My Review: The Goldfinch by Donna Tartt

Our secrets define us, says Donna Tartt.

Mine being that I’m likely one of the last people in the world to read The Goldfinch—arguably the magnum opus of Tartt’s career, winning her the Pulitzer for Fiction in 2014. 

Tartt is an existentialist and an art enthusiast, fascinated by manipulation, by nihilism and by addiction—and I wish she did more showing than telling of this. What Jonathan Franzen captured so flawlessly in Freedom through his characters in their actions and thoughts, Tartt spells out and overexplains in countless lengthy forced monologues. 

Although the plot itself is about an extraordinary (and more than a little unbelievable) life, the human experience of the main character Theo Decker is nothing if not widely applicable. What do we learn after 700+ pages and a Kindle-projected reading time of circa 20 hours? Every closed door is a window of opportunity. Every ending is a new beginning. Have faith in the abundance of our universe. Let life flow. Don’t hold on to things that don’t want to be held. More moving experiences than you can imagine await you. And above all, life is meaningless. 

I enjoyed following Theo as he grew up, and seeing how experiences, influences and people make him into the man we know at the end of the novel. As in many other aspects of the book, I could have done without Tartt’s constant overexplaining of how Theo is changing, her debate on whether or not he is a “bad” person, and her questioning of whether we truly get to choose who we are. Show, not tell.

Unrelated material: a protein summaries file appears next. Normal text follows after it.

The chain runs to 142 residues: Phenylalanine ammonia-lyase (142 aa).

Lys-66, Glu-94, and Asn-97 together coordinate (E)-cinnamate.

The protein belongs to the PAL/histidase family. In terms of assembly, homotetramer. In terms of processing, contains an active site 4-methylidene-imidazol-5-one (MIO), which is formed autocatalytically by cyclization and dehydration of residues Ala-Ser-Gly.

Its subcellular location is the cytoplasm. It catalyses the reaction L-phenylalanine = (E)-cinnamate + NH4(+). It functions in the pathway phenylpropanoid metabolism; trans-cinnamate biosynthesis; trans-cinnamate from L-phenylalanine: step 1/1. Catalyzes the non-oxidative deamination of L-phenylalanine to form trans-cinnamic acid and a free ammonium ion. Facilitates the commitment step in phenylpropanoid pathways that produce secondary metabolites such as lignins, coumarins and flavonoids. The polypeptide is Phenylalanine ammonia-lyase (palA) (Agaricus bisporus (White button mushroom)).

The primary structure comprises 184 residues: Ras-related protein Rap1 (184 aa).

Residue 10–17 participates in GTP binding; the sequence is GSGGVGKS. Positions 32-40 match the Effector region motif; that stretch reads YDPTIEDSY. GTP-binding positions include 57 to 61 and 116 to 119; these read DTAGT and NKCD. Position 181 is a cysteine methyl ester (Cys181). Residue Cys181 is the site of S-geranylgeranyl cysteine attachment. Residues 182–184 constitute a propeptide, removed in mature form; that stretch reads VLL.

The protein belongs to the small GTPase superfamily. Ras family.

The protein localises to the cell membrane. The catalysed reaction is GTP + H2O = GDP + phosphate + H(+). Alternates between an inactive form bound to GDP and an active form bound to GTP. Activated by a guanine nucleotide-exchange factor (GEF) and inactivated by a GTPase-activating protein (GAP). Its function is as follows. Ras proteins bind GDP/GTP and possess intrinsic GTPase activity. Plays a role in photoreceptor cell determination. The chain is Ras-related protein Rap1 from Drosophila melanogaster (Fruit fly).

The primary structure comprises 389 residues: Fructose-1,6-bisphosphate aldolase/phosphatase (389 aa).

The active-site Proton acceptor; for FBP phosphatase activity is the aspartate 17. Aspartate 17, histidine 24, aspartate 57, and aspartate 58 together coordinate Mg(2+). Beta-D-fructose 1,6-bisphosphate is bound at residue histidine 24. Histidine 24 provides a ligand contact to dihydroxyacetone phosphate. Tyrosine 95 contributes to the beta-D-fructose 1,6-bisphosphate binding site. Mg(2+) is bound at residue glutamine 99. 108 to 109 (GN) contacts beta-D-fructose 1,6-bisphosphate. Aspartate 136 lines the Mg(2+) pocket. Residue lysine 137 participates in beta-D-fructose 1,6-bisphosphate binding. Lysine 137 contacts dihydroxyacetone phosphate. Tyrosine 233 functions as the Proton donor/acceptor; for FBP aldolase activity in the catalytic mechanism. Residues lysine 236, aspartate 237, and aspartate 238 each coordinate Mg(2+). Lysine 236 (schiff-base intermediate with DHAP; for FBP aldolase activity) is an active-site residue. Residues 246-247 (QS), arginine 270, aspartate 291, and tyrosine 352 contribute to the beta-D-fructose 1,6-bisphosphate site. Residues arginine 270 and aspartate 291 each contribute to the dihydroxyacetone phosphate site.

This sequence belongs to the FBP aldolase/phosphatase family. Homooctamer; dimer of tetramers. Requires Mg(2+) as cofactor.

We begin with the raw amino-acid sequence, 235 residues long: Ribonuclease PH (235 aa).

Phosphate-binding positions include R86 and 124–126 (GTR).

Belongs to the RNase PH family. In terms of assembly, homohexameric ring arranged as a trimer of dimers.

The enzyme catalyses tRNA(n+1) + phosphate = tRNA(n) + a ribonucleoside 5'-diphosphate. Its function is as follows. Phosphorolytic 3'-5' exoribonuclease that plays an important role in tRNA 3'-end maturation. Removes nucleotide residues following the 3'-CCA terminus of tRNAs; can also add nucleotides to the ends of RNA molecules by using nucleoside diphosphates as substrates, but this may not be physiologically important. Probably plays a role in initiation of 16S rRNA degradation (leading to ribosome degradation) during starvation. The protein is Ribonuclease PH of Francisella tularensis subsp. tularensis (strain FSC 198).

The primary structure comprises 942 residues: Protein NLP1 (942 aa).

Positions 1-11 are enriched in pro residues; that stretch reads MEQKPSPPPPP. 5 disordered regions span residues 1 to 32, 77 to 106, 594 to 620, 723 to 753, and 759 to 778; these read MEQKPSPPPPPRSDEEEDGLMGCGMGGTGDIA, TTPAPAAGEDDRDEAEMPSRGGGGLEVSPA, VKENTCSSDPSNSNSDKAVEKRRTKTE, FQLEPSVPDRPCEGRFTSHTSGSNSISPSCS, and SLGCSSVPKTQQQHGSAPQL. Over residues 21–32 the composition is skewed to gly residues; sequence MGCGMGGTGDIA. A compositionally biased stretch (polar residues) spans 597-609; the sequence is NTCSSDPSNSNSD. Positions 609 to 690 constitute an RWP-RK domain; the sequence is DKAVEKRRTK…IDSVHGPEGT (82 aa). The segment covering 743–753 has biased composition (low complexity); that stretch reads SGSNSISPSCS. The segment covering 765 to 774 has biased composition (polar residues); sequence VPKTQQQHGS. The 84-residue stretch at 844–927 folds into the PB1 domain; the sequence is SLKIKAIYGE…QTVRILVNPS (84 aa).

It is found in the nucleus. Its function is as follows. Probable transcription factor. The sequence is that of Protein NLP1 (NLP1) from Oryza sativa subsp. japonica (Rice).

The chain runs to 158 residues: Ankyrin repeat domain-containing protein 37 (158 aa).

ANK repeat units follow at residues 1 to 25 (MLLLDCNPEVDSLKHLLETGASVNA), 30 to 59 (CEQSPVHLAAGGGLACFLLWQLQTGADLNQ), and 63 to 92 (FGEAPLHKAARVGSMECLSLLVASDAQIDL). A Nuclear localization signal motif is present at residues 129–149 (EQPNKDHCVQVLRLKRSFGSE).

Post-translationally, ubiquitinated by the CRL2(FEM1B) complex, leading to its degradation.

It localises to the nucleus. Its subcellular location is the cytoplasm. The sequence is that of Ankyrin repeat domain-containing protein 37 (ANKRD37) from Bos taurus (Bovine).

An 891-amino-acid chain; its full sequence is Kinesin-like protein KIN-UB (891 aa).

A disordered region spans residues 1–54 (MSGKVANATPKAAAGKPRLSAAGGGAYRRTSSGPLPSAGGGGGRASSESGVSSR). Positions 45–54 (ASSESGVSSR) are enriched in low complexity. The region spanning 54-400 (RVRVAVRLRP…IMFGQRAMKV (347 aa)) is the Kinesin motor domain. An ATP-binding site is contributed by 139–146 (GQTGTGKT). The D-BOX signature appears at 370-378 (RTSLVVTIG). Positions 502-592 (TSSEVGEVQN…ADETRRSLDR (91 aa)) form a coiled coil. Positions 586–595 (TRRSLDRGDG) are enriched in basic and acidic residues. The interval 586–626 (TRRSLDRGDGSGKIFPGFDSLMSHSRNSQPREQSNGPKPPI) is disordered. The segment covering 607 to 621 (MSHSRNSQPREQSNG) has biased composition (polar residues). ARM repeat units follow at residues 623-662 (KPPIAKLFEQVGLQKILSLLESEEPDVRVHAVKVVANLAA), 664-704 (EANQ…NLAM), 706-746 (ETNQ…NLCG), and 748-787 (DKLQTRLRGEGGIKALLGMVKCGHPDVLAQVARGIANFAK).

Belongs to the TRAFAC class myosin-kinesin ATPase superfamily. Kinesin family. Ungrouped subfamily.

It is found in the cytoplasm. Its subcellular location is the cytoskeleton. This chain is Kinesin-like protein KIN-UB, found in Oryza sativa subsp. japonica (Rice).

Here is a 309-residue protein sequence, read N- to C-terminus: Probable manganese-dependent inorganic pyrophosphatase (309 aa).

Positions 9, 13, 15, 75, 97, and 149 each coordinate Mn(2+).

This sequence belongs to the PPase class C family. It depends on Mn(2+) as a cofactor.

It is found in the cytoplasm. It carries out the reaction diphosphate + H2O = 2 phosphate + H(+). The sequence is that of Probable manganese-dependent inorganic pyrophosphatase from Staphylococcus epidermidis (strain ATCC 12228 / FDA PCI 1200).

While the plot was forced, contrived and convenient, the dialogue and interactions between the characters were anything but. Tartt also excels at writing cities—I am with Theo in the dirty, crowded streets of New York, under the expansive skies and neon lights of Vegas, and in the winding streets of Amsterdam at Christmastime.

The one thing I thought Tartt wrote poignantly without spoiling with her constant overexplaining was the presence of absence. How absence can be as tangible as presence.

Props to Tartt for getting me to read up on all sorts of classical and Old Hollywood references. 

Favourite quotes:

- Objective value… was meaningless… An object… was worth whatever you could get somebody to pay for it.
- One drink is too many and a thousand’s not enough.
- We are so accustomed to disguising ourselves to others that in the end we become disguised to ourselves.
- I dreamed of her constantly, only as absence, not presence. 
- We have art in order not to die from the truth. 
- For in the deepest, most unshakable part of myself reason was useless.
- All that blind, infantile hunger to save and be saved, to repeat the past and make it different.
- It’s rough to be in love with the wrong person.
- It was better never to have been born—never to have wanted anything, never to have hoped for anything.
- It was a game to size up a customer and figure out the image they wanted to project—not so much the people they were (know-it-all decorator? New Jersey housewife? self-conscious gay man?) as the people they wanted to be… The trick was to address yourself to the projection, the fantasy self—the connoisseur, the discerning bon vivant—as opposed to the insecure person actually standing in front of you.
- You love her… but not too much… Which means your soul is not too mixed up with hers… Stay away from the ones you love too much. Those are the ones who will kill you. What you want to live and be happy in this world is a woman who has her own life and lets you have yours.
- A careless power like the eyes of a kitten.